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Survey of Nurses’ Use of the Clinically Aligned Pain Assessment (CAPA) Tool

      Abstract

      Background

      Limited research is available on tools for assessing pain and its effect on function in the acute care setting.

      Aim

      This research's purpose is to describe nurses’ use of the Clinically Aligned Pain Assessment (CAPA) tool and their beliefs about its utility for assessing pain compared to the numeric rating scale (NRS) in a hospital where CAPA had been used for 6 years.

      Design

      A cross-sectional self-report survey.

      Methods

      Nurses (N = 110) from 13 adult inpatient units in an academic center participated in this survey describing frequency of CAPA and NRS use, CAPA domains documented, and how nurses asked about pain and distinguished between categories when coding for documentation. Beliefs about the tools’ effectiveness were also reported.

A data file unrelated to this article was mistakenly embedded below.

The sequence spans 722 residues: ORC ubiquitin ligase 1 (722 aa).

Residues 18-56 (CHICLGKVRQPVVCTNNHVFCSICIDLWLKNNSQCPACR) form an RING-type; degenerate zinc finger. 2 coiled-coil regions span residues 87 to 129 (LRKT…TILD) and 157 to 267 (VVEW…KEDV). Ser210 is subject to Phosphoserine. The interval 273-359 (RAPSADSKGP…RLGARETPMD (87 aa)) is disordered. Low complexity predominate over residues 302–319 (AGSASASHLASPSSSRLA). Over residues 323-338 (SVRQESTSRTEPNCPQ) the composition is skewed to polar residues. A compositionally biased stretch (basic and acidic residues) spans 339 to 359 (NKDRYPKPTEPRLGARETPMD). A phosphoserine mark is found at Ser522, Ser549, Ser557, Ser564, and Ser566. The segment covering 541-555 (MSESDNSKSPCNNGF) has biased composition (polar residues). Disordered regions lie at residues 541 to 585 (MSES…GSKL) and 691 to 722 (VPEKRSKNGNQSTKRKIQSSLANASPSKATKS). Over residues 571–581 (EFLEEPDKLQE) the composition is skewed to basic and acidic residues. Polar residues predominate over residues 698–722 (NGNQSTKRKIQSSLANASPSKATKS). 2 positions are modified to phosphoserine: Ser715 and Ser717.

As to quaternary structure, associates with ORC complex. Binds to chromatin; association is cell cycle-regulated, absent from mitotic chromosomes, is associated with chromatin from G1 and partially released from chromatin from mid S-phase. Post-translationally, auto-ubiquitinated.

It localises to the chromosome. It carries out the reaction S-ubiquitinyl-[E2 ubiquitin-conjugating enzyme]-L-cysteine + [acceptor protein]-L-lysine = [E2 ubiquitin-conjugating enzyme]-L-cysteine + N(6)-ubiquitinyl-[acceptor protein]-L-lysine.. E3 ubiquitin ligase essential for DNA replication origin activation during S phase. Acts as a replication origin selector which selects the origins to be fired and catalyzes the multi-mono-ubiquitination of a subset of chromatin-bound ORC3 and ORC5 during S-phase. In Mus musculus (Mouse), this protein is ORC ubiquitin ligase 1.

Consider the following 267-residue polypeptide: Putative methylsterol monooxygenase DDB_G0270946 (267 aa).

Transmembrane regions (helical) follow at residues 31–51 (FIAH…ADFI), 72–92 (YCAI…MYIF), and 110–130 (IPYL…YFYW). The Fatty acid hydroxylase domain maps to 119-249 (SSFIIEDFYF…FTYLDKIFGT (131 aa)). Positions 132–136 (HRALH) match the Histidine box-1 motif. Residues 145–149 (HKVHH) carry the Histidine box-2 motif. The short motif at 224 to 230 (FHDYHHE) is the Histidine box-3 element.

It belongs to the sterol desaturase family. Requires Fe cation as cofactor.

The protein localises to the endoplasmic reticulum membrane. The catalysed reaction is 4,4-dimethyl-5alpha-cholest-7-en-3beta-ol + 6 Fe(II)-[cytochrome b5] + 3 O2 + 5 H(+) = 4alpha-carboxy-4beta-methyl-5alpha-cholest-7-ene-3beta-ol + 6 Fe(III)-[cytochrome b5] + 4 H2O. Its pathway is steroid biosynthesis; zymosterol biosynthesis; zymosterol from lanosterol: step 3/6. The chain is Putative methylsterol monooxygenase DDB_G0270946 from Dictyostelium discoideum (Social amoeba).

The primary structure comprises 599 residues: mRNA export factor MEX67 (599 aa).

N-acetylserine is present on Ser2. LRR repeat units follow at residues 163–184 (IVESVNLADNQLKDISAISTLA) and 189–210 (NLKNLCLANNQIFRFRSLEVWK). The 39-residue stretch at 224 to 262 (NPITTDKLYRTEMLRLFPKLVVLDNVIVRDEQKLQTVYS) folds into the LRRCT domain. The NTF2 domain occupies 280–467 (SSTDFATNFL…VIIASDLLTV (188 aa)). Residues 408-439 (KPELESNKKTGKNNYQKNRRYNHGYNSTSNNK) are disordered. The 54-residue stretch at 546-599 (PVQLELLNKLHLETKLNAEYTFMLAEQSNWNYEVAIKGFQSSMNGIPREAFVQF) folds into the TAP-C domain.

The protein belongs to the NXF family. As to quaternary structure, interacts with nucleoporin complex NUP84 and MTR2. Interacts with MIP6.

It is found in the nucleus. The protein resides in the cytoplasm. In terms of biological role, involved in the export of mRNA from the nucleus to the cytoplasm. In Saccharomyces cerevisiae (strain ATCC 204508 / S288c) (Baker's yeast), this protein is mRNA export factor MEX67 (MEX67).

Results

      Most nurses used CAPA routinely for assessments; almost half used the NRS at times. They believed both tools were effective for assessment, but CAPA was more effective to determine what intervention was needed. They also believed patient report using CAPA was more likely to match the nurse's assessment; a majority reported incorporating their observations into CAPA documentation. Most asked the patient about pain without using CAPA words, although many used the specific words. Practice varied in how nurses determined which category to select in the comfort domain and which domains were assessed routinely.

      Conclusions

      Although many nurses believed CAPA was effective, variation existed in how it was used to assess and document pain, increasing potential for inconsistent assessments and interpretations of pain and pain management.
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